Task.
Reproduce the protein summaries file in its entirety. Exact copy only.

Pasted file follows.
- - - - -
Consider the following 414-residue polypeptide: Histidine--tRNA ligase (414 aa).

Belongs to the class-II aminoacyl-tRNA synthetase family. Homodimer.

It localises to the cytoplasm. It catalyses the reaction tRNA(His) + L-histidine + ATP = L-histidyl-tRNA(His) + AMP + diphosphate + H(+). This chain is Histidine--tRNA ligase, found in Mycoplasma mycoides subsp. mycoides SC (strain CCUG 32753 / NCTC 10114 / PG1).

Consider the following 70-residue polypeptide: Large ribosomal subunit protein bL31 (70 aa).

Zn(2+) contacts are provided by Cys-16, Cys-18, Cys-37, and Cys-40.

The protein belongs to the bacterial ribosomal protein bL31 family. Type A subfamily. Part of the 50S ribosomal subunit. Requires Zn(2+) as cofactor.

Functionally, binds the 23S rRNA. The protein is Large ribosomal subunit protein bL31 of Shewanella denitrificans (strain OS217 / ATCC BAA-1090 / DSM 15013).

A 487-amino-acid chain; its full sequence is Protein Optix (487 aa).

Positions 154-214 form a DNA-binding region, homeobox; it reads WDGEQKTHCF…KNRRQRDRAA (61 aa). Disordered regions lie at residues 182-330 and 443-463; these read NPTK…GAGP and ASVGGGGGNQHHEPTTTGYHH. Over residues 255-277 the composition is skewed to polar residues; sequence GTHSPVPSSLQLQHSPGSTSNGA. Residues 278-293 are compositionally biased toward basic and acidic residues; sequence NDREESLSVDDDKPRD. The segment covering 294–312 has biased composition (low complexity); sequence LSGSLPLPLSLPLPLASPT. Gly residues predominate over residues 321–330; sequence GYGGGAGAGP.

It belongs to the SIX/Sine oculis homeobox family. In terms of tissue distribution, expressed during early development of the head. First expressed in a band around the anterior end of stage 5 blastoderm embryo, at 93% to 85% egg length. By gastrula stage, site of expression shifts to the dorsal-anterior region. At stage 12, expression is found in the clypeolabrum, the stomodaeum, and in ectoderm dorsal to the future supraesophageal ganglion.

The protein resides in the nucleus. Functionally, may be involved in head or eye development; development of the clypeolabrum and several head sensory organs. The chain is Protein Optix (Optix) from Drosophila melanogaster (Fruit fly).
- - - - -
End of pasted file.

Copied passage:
Consider the following 414-residue polypeptide: Histidine--tRNA ligase (414 aa).

Belongs to the class-II aminoacyl-tRNA synthetase family. Homodimer.

It localises to the cytoplasm. It catalyses the reaction tRNA(His) + L-histidine + ATP = L-histidyl-tRNA(His) + AMP + diphosphate + H(+). This chain is Histidine--tRNA ligase, found in Mycoplasma mycoides subsp. mycoides SC (strain CCUG 32753 / NCTC 10114 / PG1).

Consider the following 70-residue polypeptide: Large ribosomal subunit protein bL31 (70 aa).

Zn(2+) contacts are provided by Cys-16, Cys-18, Cys-37, and Cys-40.

The protein belongs to the bacterial ribosomal protein bL31 family. Type A subfamily. Part of the 50S ribosomal subunit. Requires Zn(2+) as cofactor.

Functionally, binds the 23S rRNA. The protein is Large ribosomal subunit protein bL31 of Shewanella denitrificans (strain OS217 / ATCC BAA-1090 / DSM 15013).

A 487-amino-acid chain; its full sequence is Protein Optix (487 aa).

Positions 154-214 form a DNA-binding region, homeobox; it reads WDGEQKTHCF…KNRRQRDRAA (61 aa). Disordered regions lie at residues 182-330 and 443-463; these read NPTK…GAGP and ASVGGGGGNQHHEPTTTGYHH. Over residues 255-277 the composition is skewed to polar residues; sequence GTHSPVPSSLQLQHSPGSTSNGA. Residues 278-293 are compositionally biased toward basic and acidic residues; sequence NDREESLSVDDDKPRD. The segment covering 294–312 has biased composition (low complexity); sequence LSGSLPLPLSLPLPLASPT. Gly residues predominate over residues 321–330; sequence GYGGGAGAGP.

It belongs to the SIX/Sine oculis homeobox family. In terms of tissue distribution, expressed during early development of the head. First expressed in a band around the anterior end of stage 5 blastoderm embryo, at 93% to 85% egg length. By gastrula stage, site of expression shifts to the dorsal-anterior region. At stage 12, expression is found in the clypeolabrum, the stomodaeum, and in ectoderm dorsal to the future supraesophageal ganglion.

The protein resides in the nucleus. Functionally, may be involved in head or eye development; development of the clypeolabrum and several head sensory organs. The chain is Protein Optix (Optix) from Drosophila melanogaster (Fruit fly).